In a week that saw a Boeing 777 go missing with 239 passengers and crew on board; the political stability of the Crimean peninsula threatening to reignite the ‘Cold War ‘and A Royal Navy warship HMS Argyll accidentally firing a torpedo in a Nuclear dockyard, you would be forgiven for thinking does data really matter?
Unfortunately if you work for Morrisons supermarket the answer would be an resounding ‘Yes’; not because they announced an annual loss of £180 million but because on Thursday, they confirmed they had suffered a major data breach. The supermarket confirmed that sensitive payroll information of nearly 100,000 employees had been published on a website and a CD of the information also sent to a national newspaper.
The data is said to have included Name, Address, Bank Account Numbers and Salary Details of the employees concerned. Not wishing to critique anyone at this point but under the Data Protection Act (DPA) none of this information is ‘sensitive information’ although obviously it is confidential. This is a common mistake amongst the uninitiated when dealing with the DPA. However, should this data show or contain details of Trade Union Membership deductions, contributions to political parties or donations to certain charities then it will then fall under the classification of sensitive under the DPA.
Sensitive or confidential you can be assured Morrisons senior management and board members will not be impressed, not only because they have to liaise with the Information Commissioners Office (ICO), but because of the reputational damage and harm that this will caused. Having recently launched their online offering, customers will be asking the obvious question ‘How secure is our data?’ A question that is now a lot harder to answer following this breach.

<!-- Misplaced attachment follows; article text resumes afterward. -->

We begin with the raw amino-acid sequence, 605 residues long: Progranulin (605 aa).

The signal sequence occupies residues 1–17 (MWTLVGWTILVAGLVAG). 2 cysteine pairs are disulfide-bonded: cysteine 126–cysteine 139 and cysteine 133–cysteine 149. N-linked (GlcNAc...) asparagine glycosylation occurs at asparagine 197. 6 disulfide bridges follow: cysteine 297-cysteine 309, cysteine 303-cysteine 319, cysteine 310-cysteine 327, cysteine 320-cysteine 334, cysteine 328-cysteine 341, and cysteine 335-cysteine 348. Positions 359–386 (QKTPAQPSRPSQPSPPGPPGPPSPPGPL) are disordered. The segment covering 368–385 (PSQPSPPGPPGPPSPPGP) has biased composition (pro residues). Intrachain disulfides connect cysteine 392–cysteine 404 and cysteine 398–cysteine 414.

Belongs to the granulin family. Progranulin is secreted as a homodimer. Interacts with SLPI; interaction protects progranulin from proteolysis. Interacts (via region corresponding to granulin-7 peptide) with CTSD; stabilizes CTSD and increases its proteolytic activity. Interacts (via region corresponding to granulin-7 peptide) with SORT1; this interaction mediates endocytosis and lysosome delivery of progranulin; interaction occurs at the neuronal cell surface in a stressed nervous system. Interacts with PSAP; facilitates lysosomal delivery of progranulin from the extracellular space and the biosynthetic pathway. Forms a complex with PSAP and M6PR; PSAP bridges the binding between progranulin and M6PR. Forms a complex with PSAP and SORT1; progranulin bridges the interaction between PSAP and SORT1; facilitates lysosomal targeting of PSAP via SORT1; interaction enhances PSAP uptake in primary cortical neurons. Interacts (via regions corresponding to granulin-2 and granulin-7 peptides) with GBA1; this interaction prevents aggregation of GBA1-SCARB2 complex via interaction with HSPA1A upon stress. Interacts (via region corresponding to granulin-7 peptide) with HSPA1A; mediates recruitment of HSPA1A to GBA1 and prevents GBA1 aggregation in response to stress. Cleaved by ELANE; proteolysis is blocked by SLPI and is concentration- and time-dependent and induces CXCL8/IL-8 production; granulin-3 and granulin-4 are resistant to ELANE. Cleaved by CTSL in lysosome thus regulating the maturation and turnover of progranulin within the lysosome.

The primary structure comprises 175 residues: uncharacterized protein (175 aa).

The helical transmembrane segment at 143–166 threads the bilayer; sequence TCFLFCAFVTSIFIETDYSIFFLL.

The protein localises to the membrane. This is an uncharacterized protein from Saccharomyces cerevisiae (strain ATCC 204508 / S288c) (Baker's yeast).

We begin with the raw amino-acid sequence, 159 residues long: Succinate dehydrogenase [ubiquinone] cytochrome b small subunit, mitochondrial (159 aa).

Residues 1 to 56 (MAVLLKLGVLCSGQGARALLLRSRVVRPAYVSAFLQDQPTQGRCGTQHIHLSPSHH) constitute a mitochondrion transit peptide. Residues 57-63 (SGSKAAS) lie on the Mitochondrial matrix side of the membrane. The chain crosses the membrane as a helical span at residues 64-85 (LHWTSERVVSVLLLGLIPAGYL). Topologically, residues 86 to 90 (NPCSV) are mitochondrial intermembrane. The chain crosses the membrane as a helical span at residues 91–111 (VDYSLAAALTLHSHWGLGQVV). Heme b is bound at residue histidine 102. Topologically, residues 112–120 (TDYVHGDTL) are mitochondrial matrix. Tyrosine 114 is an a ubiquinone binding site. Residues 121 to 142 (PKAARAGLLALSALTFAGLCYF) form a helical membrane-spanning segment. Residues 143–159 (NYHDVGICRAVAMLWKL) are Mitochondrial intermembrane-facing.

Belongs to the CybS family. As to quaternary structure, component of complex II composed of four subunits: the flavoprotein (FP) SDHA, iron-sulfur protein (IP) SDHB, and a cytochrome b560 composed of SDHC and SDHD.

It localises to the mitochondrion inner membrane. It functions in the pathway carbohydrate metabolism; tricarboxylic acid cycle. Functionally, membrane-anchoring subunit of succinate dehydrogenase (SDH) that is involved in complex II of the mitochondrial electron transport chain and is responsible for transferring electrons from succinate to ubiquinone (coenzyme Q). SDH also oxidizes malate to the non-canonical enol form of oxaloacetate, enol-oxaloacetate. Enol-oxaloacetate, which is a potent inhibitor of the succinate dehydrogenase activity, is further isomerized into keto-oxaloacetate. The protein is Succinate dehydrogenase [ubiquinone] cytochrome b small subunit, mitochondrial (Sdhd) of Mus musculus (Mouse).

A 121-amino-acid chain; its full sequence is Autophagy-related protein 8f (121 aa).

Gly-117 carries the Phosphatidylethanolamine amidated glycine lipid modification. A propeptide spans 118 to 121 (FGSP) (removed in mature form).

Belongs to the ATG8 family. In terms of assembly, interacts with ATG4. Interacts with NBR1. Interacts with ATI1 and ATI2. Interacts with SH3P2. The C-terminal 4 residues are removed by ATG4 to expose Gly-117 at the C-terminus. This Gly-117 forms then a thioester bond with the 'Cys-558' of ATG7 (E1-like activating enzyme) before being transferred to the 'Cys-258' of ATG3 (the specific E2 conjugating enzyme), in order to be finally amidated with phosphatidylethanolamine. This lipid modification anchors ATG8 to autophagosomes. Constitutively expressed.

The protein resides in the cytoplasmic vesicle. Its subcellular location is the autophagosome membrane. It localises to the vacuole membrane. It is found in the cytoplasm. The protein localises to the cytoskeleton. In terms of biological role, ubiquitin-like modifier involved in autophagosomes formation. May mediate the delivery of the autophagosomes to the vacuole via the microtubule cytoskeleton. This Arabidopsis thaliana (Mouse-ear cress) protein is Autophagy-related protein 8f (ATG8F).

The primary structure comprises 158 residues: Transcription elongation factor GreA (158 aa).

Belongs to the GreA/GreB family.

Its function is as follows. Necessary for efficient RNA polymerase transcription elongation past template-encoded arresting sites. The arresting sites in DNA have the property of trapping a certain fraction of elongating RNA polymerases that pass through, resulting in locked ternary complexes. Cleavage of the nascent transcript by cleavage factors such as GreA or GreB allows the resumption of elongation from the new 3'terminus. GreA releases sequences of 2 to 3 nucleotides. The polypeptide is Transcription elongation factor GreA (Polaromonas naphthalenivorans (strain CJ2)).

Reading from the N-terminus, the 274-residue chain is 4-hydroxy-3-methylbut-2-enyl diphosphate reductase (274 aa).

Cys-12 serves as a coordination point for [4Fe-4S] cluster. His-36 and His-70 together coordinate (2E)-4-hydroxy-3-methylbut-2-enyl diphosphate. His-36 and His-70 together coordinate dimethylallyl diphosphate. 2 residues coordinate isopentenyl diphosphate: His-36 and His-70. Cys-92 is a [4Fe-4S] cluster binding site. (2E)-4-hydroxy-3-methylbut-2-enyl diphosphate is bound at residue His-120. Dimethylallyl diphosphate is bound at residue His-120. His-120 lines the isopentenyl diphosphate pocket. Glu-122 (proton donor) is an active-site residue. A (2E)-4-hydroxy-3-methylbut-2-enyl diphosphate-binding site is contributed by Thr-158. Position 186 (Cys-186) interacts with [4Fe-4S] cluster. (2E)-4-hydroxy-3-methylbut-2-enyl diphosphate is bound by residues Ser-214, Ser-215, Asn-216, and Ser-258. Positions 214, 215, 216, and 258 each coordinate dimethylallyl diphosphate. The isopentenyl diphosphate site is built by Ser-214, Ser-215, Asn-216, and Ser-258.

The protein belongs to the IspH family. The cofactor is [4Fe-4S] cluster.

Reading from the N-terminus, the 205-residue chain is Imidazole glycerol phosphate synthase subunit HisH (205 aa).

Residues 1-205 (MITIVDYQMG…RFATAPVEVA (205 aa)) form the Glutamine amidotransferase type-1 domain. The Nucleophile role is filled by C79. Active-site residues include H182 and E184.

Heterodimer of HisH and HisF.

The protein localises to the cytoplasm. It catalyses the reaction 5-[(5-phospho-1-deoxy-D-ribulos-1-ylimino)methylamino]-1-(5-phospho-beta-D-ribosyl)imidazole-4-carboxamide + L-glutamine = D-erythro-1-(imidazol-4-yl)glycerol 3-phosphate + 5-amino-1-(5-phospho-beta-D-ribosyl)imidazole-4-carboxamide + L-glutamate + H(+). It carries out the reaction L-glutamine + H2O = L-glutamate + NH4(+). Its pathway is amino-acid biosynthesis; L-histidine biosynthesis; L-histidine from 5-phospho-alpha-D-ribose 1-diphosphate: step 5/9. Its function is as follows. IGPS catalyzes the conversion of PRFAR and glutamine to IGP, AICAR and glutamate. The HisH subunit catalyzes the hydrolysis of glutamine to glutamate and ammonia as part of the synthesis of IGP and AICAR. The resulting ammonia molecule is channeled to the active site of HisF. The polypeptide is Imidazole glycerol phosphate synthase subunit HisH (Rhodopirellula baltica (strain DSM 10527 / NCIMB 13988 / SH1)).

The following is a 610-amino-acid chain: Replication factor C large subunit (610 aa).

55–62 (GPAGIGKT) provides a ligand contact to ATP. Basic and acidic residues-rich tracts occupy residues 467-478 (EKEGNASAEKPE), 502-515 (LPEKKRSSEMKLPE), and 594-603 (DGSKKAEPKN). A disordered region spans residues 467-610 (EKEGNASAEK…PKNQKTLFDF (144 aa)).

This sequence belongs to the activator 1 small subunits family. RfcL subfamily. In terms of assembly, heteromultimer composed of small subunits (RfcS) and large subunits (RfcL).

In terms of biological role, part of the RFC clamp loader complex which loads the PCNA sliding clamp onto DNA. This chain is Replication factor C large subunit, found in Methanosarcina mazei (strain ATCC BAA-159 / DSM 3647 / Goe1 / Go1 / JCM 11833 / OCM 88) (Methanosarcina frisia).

Morrison’s management did release a statement stating “that there had been no reports of fraudulent activity”. Given it is very early days this is no surprise and I don’t think employees can take any comfort in this; especially if they had read beyond the recent headlines of missing planes, the Ukraine and Crimea and other major headlines; as this week it was also reported that Card fraud had increased to £450 million in 2013, an increase of 16% from the £388 million reported in 2012.
In an age of such technological advancement and with consumers becoming more aware of the need to protect Passwords and PIN numbers; the fact that card fraud is on the increase could be surprising. Is it organised crime and criminal gangs, the opportunist thief or negligence of organisations to protect data that is the contributing factor to the ever increasing rise in fraud. One thing that is guaranteed is that the negligence of organisations to protect the data entrusted to them is a major factor.
At a time when data security is known about and understood especially amongst larger organisations, how is it we continue to see these breaches that affect organisations, employees and consumers alike.
In my experience ‘complacency’ together with a lack of review and testing of policies, processes and procedures results in breaches. The only unknowns are when and what form the breach will take place and whether it will find its way into the public eye.
I am not sure what surprises me more the fact that in 2014 a Boeing 777 can go missing without a trace or that large organisations are still suffering embarrassing data breaches.